By Corrine Winter
As we approach the 50th anniversary of Vatican II, it seems appropriate to look at some events and ways of thinking that formed the immediate background of the council. This month we will look briefly at the First Vatican Council 1869-1870. While the council was nearly 100 years before Vatican II, the second council was, in fact, called in part to complete the work begun at the first. Vatican I was, in fact, cut short by political events in Europe. Indeed, before he called Vatican II into session, Pope John XXIII officially ended Vatican I.
A preparatory commission set out 51 schemas of which only two received any action. One document addressed errors with respect to the faith; the other dealt with the Church. The document on the Church addressed only two of the issues that had been proposed for discussion: papal primacy and papal infallibility. The latter is often viewed by contemporary Catholics as the one outcome of Vatican I. The document on the faith (Dei Filius) is brief, containing an introduction on the importance of affirming the faith as it has been defined by the councils of the Church, and four chapters: one on God, one on Revelation, one on faith and one on faith and reason. It concludes with condemnations of errors in each of the four areas. The council did not promulgate as official Church teaching the Syllabus of Errors, a list of 80 theses that had been appended to an encyclical by Pope Pius IX in 1864.
The chapter on faith and reason is of interest because of the underlying conflict, mentioned earlier, between the Church and certain expressions of extreme rationalism, materialism and atheism associated with the Enlightenment and its aftermath. The Enlightenment, an intellectual movement as well as a political one that supported among other things the American and French Revolutions, responded to the medieval concept and exercise of political and intellectual authority as though it were divinely given and not subject to challenge no matter how unjust a law or how unreasonable a teaching.
Enlightenment thinkers asserted the rational skills of all persons and the rights of the individual. Some went so far as to insist that no teaching should be accepted as true if it could not be supported by purely rational thought. That line of thinking left no place for a theology of revelation. While the bishops naturally insisted on the reality of divine revelation, they also maintained the Catholic tradition that faith and reason are not only compatible, but mutually supportive. Thus, neither the limitation of truth to that perceptible by reason alone nor the unthinking memorization of teachings with no thought as to their meaning expresses true faith.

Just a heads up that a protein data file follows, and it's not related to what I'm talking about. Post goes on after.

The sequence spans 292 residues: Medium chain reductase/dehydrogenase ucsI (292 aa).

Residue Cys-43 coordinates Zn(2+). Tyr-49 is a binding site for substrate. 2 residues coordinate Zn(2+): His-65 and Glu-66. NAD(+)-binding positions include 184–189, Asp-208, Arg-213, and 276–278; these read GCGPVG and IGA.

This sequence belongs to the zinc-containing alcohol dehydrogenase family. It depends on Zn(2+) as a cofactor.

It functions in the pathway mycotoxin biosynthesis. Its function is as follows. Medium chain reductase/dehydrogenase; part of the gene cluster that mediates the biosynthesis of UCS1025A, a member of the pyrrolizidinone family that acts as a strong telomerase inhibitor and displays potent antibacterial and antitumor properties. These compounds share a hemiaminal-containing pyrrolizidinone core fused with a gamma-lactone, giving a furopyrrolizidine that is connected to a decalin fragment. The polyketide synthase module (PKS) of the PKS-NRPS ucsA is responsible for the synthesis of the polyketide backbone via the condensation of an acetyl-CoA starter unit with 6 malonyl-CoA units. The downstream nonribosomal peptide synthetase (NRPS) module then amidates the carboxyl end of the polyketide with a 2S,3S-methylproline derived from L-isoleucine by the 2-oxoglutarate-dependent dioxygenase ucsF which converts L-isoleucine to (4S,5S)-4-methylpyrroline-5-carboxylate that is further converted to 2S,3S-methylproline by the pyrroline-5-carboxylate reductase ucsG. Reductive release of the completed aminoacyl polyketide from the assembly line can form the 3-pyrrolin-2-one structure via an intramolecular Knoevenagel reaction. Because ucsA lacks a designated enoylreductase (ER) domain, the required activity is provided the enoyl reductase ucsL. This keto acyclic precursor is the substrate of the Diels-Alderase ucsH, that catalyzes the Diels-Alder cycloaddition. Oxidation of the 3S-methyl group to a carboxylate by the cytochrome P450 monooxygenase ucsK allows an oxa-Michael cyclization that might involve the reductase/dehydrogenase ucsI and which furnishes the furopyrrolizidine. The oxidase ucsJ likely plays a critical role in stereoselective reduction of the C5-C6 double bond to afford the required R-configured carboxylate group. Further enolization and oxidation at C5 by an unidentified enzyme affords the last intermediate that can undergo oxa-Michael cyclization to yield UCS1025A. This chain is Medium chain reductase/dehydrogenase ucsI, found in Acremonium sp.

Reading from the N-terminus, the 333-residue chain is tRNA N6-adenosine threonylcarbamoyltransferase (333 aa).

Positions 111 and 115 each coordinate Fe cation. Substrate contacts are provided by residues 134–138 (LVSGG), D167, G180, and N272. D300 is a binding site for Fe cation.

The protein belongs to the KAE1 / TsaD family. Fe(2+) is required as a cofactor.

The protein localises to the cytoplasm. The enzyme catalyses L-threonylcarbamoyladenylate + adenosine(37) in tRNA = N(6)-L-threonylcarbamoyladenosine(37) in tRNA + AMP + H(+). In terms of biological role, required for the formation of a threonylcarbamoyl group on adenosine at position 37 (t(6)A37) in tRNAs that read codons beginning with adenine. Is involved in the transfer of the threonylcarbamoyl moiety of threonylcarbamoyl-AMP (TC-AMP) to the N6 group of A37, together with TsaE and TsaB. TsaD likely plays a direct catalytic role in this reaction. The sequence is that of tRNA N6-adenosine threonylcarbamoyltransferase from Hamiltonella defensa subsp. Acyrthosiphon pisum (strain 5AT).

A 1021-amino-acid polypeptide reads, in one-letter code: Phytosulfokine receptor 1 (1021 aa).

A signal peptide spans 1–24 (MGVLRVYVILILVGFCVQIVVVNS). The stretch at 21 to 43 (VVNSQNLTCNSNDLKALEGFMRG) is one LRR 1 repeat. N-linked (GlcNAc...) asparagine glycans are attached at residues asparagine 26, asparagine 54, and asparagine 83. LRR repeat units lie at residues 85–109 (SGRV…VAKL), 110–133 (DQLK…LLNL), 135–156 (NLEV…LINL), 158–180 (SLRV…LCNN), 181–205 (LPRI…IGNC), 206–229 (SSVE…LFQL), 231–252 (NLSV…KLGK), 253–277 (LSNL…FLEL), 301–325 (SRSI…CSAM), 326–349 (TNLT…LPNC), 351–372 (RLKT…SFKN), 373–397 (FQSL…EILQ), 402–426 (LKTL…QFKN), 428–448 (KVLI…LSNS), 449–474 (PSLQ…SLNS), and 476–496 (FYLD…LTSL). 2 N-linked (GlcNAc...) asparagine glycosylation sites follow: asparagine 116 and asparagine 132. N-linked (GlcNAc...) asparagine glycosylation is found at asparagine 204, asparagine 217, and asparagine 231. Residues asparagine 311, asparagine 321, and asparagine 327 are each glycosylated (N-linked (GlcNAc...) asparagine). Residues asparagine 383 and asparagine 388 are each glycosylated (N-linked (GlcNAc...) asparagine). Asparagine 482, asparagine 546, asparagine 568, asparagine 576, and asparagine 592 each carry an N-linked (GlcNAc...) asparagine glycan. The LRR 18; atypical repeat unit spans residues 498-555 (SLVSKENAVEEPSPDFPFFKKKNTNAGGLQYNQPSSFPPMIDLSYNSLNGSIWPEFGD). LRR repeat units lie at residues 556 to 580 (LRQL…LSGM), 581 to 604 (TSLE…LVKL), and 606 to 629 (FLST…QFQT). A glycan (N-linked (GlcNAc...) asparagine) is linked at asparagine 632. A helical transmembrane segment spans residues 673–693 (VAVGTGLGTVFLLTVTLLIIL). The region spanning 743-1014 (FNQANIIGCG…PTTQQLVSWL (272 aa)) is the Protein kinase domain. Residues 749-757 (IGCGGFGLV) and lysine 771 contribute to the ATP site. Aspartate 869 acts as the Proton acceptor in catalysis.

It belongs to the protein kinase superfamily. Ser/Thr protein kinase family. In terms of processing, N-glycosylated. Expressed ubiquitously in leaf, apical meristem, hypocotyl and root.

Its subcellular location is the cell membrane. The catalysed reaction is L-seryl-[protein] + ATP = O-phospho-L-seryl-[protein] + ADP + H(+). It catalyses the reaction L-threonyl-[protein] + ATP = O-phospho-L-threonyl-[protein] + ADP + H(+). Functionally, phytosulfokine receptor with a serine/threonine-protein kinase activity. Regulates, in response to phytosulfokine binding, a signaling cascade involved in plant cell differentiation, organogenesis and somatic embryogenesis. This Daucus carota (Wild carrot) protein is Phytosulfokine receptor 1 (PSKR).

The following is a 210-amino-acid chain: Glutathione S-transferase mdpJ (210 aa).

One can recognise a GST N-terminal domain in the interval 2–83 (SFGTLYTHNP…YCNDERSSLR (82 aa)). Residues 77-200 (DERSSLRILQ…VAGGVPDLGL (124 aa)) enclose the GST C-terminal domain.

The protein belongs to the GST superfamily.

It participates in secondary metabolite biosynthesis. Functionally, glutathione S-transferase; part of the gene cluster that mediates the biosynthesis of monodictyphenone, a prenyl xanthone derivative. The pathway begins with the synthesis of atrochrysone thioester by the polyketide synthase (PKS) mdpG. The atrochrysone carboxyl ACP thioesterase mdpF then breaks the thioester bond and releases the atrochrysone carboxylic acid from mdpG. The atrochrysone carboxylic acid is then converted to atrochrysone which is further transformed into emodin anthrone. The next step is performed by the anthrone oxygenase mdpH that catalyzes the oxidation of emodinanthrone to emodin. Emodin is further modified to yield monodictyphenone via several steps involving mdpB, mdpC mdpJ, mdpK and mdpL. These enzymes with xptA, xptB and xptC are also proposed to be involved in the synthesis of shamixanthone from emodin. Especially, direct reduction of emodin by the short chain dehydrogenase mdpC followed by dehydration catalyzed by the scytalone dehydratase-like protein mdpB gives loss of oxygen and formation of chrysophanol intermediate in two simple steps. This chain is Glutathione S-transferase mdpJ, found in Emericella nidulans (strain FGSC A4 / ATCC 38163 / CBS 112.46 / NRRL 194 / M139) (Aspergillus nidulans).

The document on the Church is generally thought to be a much abbreviated version of what the bishops had hoped to publish concerning the nature and mission of the Church. The Franco-Prussian War threatened the safety of those in attendance and the discussion was cut short. Further, a number of the delegates had already left the council before a final vote on the decree could be taken. The declarations on papal primacy and papal infallibility that were promulgated by Vatican I were intended to shore up the Church’s legitimacy and authority in the face of both political and intellectual threats.
It is interesting to note the evidence of concern with the Church as a whole that are found within Pastor Aeternus. Papal primacy is not separated from the primacy of the Church of Rome, and papal infallibility is defined as the divine assistance given to the pope in order to preserve from error the faith of the Church. Thus, its exercise is limited to the definition of teachings on faith and morals that are to be accepted by the whole Church.
Because the work of Vatican I could not be completed, it would fall to the bishops at Vatican II to expound on the roles of the pope and bishops in the context of a more fully developed understanding of the Church.
(Corinne Winter is a professor of theology at St. Ambrose University in Davenport.)